This is a problem not only for invading the neighbor's territory. It's a problem because he's our largest cattle-beast and he's due to go to the works this year. If he can't even be brought onto the property, how will we ever get him onto a truck? The alternative is to do a homekill, but we're in no position to take the meat. What would we do with it?

Did I mention that he's been next door for two months now? I'm not sure how to convey the parade of failed tries at getting him across the fence--at least a dozen to date. We've tried surrounding him to get him to jump the fence again. We've tried bringing several people down the hill to squeeze him toward the gate. We've tried getting our other cattle over to the other side to get him in with them, but they only wandered away while he ran for the woods. Last week, Doug, the neighbor, tried enclosing him with the electric tapeline, and I guess he must have blinked twice too often because Psycho took off, snapping a line charged to 5000 volts.

If there's anything that will make you feel like an urban idiot who's only playing at this farming thing--and trust me, there are many, many ways to get that feeling--floundering around failing to control animals is it. So it was some consolation, if not a source of moral satisfaction, when I called David--this is David The Man, our canonical ideal of the capable, inventive farmer, even in retirement--to help with one of our flounderings. It took about two minutes to flop (this time Psycho rolled down and up a stream ravine the pitch of a Take Your Life In Your Hands ski slope), but David at least had the grace to throw up his hands and advise giving up. His only comment: a gentle cluck of hopelessness and "It's no good trying to control them on their own. You've got to get him in a group."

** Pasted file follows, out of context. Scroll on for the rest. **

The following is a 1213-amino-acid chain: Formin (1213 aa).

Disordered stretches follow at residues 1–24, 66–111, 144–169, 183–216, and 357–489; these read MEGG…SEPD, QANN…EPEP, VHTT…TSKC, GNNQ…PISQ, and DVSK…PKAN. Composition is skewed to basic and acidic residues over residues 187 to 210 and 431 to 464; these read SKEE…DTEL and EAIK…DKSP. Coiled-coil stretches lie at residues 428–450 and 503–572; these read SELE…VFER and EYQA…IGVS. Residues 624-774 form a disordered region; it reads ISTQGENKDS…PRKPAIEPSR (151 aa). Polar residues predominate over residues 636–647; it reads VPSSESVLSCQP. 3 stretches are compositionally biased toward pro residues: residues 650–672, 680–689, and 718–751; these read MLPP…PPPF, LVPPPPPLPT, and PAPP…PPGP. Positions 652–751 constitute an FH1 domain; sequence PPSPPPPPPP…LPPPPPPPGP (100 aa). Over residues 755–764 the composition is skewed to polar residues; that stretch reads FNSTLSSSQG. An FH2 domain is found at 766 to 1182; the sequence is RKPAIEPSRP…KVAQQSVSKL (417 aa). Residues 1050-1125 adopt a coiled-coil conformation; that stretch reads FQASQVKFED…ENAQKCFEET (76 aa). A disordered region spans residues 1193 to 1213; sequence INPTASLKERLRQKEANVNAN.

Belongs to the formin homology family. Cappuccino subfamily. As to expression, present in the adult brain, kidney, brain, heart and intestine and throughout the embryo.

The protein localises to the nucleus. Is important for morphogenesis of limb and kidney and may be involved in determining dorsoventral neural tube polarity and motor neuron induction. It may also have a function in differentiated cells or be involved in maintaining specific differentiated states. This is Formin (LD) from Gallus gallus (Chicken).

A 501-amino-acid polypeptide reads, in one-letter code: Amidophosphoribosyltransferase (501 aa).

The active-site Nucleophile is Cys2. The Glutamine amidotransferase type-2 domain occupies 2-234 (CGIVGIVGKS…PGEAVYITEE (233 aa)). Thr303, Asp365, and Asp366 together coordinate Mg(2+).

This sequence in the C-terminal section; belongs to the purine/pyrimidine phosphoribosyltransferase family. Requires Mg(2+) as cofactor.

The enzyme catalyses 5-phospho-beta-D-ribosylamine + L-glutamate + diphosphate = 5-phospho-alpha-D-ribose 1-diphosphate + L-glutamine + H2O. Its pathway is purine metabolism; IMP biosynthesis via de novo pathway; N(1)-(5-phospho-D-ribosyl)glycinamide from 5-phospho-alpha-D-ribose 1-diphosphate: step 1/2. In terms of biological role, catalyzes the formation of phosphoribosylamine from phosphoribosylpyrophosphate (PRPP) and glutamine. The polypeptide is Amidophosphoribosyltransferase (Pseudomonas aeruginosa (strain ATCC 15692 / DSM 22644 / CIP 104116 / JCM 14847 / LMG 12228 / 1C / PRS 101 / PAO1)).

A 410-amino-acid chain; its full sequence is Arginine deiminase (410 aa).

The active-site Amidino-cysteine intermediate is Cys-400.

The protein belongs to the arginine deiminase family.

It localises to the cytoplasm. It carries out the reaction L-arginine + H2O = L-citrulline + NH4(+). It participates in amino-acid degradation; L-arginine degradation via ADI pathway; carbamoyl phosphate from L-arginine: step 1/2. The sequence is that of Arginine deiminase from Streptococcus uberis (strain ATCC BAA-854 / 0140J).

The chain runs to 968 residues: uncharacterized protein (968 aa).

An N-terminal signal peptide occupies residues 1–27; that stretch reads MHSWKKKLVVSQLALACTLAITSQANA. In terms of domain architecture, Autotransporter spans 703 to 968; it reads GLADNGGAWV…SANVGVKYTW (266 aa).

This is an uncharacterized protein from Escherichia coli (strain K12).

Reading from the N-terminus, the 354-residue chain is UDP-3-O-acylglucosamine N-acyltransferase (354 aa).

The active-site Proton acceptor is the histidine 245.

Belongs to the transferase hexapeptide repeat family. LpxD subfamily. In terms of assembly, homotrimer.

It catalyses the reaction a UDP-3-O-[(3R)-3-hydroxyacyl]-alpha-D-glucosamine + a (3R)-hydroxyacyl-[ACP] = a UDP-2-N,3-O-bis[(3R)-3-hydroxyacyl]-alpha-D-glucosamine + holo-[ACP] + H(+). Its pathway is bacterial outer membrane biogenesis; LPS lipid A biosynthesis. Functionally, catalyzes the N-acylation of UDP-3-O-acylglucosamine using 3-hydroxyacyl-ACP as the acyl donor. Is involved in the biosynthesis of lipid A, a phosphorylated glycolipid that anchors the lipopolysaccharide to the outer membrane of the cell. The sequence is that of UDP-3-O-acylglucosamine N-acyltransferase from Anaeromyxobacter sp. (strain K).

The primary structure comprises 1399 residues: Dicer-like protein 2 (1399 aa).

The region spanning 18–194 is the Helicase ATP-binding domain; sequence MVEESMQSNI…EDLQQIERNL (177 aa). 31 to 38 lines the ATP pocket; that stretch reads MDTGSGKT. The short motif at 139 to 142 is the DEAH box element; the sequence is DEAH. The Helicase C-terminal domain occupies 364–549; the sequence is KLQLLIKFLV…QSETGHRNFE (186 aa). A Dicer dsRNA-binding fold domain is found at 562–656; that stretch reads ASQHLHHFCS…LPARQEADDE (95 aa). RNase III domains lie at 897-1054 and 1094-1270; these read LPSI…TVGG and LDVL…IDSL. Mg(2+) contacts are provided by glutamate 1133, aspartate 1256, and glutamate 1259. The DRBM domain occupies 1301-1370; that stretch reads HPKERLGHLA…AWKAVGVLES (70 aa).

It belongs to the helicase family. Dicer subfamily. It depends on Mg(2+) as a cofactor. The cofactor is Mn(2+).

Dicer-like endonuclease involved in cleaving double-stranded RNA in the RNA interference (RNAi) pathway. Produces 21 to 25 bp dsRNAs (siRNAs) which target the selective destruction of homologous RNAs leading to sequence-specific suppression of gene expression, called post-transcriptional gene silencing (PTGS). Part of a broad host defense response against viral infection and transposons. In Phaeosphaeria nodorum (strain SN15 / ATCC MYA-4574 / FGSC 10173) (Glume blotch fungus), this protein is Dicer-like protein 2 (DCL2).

And so it goes. The drive from the house to the road runs by the boundary fence, and most trips to and fro, there he is, a constant reminder of ludicrous failure, silently daring us to try again. It's like Lucy, Charlie Brown and the football: Come on. Do it. Give it a shot. This time it'll work!

And there he stands.

But this week: THIS WEEK, there was hope. I hadn't cleared out the tapeline after Doug's attempt, and one day I went down the drive and there he was, inside the enclosure--or at least, within shouting distance of being enclosed—or at least within careful, gingerly manipulations of being closed. All I had to do was sneak in on one side, tie off the breach, hang the hook on the electric fence, then sneak in at the other end and run the line across Doug's drive to the fence on the road. Piece of cake (sic). But no Hitchcock film could convey the suspense of trying to move in and do actual work without sending him off. I don't know if he was watching me more intently than I was watching him, but, rigorously avoiding eye contact, I climbed over the fence, crawled up the hill like some kind of rural Ninja to tie the tapeline again, then crawled back down, casually, slowly picked up the hook and--back to him--glided over to hang it on the fence. So far so good. He only moved a little out of sight around a knob. Then, across the fence, down our drive to the roadside gate, while he stood across the fence eyeing me for automatic weapons: still no bolting. Rigid, hypervigilant staring verging on a springlike getaway, but there he still stood. I opened our gate at the road, then theirs, then got up to the line, hooked it up, and backed gingerly away. Then I let out my breath.